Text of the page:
1994
DOI: 10.1177/0013164494054001002 View full text |Buy / Rent full text
|
|

Abstract: Many testing programs rely on equating procedures to achieve comparability of scores on alternate test forms. One commonly accepted rule for developing equated examinations using the common-items nonequivalent groups (CINEG) design is that items common to the two examinations being equated should be identical. In test construction practice, this rule has been extended to include even the order in which options appear in the two examinations. The present study examined the performance of a common set of items o… Show more

Help me understand this report

Search citation statements

Order By: Relevance
Select...
1
1
1
1
1
17
0

Year Published

1999
1999
2012
2012

Publication Types

Select...
3
2

Relationship

0
5

Authors

Journals

1
17
0
Order By: Relevance
“…Several studies suggest that slight changes in the appearance of an item can affect performance on that item. Something as simple as changing the font in which a question is written, the order items are presented, or the order of response options can affect performance on that item (Beaton & Zwick, 1990;Cizek, 1991). Other studies have shown that people become more fatigued when reading text on a computer screen than when they read the same text on paper (Mourant, Lakshmanan & Chantadisai, 1981).…”
Section: Converting Paper Versions To Computer Versionsmentioning
Create an account to read the remaining citation statements from this report. You will also get access to:
  • Search over 1b+ citation statments to see what is being said about any topic in the research literature
  • Advanced Search to find publications that support or contrast your research
  • Citation reports and visualizations to easily see what publications are saying about each other
  • Browser extension to see Smart Citations wherever you read research
  • Dashboards to evaluate and keep track of groups of publications
  • Alerts to stay on top of citations as they happen
  • Automated reference checks to make sure you are citing reliable research in your manuscripts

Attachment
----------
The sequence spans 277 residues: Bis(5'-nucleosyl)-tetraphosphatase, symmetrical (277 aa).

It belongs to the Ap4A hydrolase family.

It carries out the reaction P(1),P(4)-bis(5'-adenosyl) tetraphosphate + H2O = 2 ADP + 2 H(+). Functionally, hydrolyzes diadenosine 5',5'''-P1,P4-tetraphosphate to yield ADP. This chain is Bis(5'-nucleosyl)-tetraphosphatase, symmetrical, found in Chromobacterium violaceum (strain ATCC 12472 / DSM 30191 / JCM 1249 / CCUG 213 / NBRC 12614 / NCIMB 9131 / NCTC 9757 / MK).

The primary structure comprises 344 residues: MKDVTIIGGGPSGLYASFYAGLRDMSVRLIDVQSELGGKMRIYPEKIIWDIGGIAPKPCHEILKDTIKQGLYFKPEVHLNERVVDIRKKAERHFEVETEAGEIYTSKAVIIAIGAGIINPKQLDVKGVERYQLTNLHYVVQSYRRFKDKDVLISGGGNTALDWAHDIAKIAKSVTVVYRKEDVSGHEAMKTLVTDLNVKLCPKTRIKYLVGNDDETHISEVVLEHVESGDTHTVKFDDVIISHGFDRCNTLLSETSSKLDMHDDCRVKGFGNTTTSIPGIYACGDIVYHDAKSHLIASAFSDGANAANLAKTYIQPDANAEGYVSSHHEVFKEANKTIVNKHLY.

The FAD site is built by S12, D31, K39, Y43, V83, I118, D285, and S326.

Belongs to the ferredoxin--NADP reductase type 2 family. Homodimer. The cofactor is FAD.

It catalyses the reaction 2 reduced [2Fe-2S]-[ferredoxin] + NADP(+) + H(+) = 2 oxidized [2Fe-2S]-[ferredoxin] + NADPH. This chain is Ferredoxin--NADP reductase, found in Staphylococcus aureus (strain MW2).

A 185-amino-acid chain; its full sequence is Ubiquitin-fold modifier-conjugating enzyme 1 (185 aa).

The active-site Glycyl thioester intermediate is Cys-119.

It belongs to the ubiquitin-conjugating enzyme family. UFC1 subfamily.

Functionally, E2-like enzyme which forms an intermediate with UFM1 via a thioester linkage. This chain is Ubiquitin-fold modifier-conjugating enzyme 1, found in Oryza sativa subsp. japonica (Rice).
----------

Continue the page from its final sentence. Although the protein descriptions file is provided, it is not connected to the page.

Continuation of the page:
• 14 day free preview of our premium features.

Trusted by researchers and organizations around the world

Over 100,000 students researchers, and industry experts at use scite

See what students are saying

rupbmjkragerfmgwileyiopcupepmcmbcthiemesagefrontiersapsiucrarxivemeralduhksmucshluniversity-of-gavle
“…Several studies suggest that slight changes in the appearance of an item can affect performance on that item. Something as simple as changing the font in which a question is written, the order items are presented, or the order of response options can affect performance on that item (Beaton & Zwick, 1990;Cizek, 1991). Other studies have shown that people become more fatigued when reading text on a computer screen than when they read the same text on paper (Mourant, Lakshmanan & Chantadisai, 1981).…”
Section: Converting Paper Versions To Computer Versionsmentioning
“…One study investigated the effect of altering the correct response position of MCQs. It found that item performance was inversely affected by changes in correct option placement (22). On the other hand, other studies found no remarkable differences between edited and unedited items (23,24).…”
mentioning
“…The longer the anchor test, the more reliable the equating will be (Budescu, 1985). Additional precautions to avoid systematic influences on anchor items relate to their positioning, which should be approximately the same in the alternate forms (Cook & Petersen, 1987), and their presentation, which should be identical, i.e., without changing the text (Cassels & Johnstone, 1984) or the order of multiple-choice options (Cizek, 1994 pass/fail cut-score, the majority of the misclassifications were within the 95% confidence band of the cut-score, "indicating that the misclassifications may be due purely to error of measurement and not to the effect of drift" (p.8). Wells, Subkoviak, and Serlin (2002) applied a 2PL IRT model, and in addition they examined what the effect was on ability estimates when drifted items were excluded from equating; they found little effect.…”
Section: Desirable Characteristics Of the Common Itemsmentioning